Liturgical Colour : Purple/Violet
Dear brothers and sisters in Christ, on this day we listened to the words of the Scriptures telling us more about the prophecy of the coming Saviour of the world, as we are now just about one week away from the celebration of Christmas. In today’s first reading, we heard again yet another of God’s promise to us mankind, that He would raise up for us a King and Saviour, the Son and Heir of David, Who would save the people and restore them to God’s loving grace.
And then in the Gospel passage, we heard about St. Joseph, the one who was betrothed to Mary, the mother of Our Lord Jesus Christ. St. Joseph found out that Mary had become pregnant before they were married, and therefore, by the custom of the Jewish people at the time, she probably had committed adultery with another man prior to her marriage. But St. Joseph was a devout and just man, who was mentioned in the Gospel as someone who would not want to disgrace Mary, her betrothed.
If we read in the Gospels, we would notice one occasion when the Pharisees brought a woman caught in the act of adultery and asked His advice whether she was to be blamed and stoned for her sin. That was how the people committing adulterous behaviour was treated at the time, and the same fate would likely have happened to Mary had St. Joseph revealed her pregnancy out of marriage. Why did he not do that? That is because, likely St. Joseph doubted that Mary could have committed adultery, given her piety and righteous upbringing.
Then, an Angel of God appeared to St. Joseph in a dream, revealing the same truth and God’s Good News that Gabriel the Archangel had delivered to Mary. Mary was pregnant because of God’s will, by the power of the Holy Spirit, bearing the Son of God within her. He is the Messiah or Saviour of the world which God had promised through His prophets, including through the prophet Jeremiah, in our first reading today.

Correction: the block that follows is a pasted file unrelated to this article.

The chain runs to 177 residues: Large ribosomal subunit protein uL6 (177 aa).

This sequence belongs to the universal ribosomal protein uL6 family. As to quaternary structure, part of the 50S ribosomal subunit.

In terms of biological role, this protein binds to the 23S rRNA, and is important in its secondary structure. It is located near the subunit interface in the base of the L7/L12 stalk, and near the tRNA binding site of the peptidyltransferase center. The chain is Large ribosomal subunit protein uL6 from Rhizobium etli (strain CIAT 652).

St. Joseph accepted the role which God had entrusted him with, to be the foster-father and the legal father of the Messiah. St. Joseph was born into the family of David, the heir of the long empty throne of the king of Israel. And therefore, through St. Joseph, Jesus Christ is the Heir of David, as prophesied by God through Jeremiah. And through Our Lord Jesus, the salvation of this world has come.
Therefore, there are two things that we should take note today, as we reflect on what we have just heard and discussed with the Scripture passages of this day. First of all, we should always keep in mind, that Christmas is the celebration of Our Lord’s birth into this world, the Messiah long prophesied by the prophets, and finally came into the world. He is the Light of the world Who dispels the darkness of sin and death.
And as our Christmas celebrations are approaching fast, we should prepare ourselves physically, mentally and spiritually that we may be able to celebrate Christmas meaningfully, filled with faith and genuine understanding of its importance for us. Otherwise, we may end up losing the focus of our joy and celebrations, becoming more of a revelry and fun, but without knowing why we do so.
Then secondly, we should follow the examples of St. Joseph, the faithful servant of God, who have willingly embraced the role entrusted to him by the Lord. Our Lord Jesus might not be his biological Son, but St. Joseph loved him and protected Him much as his own Son, together with Mary as the Holy Family, as examples for Christian families everywhere. He protected Mary and the Baby Jesus at the time of her pregnancy, His birth, then exile to Egypt when king Herod wanted to kill Jesus, and then helped to bring up the young Jesus.
We should follow his examples, in his great faith, his upright and just attitude, and in his loving commitment to those whom he loved. As Christians we should devote ourselves in the same way, and seek to do our best to live in accordance with our faith. Let us all seek to be ever closer to God, so that we may be worthy of Him when He comes again at the end of time, to judge all of us. May we always walk in the grace of God. Amen.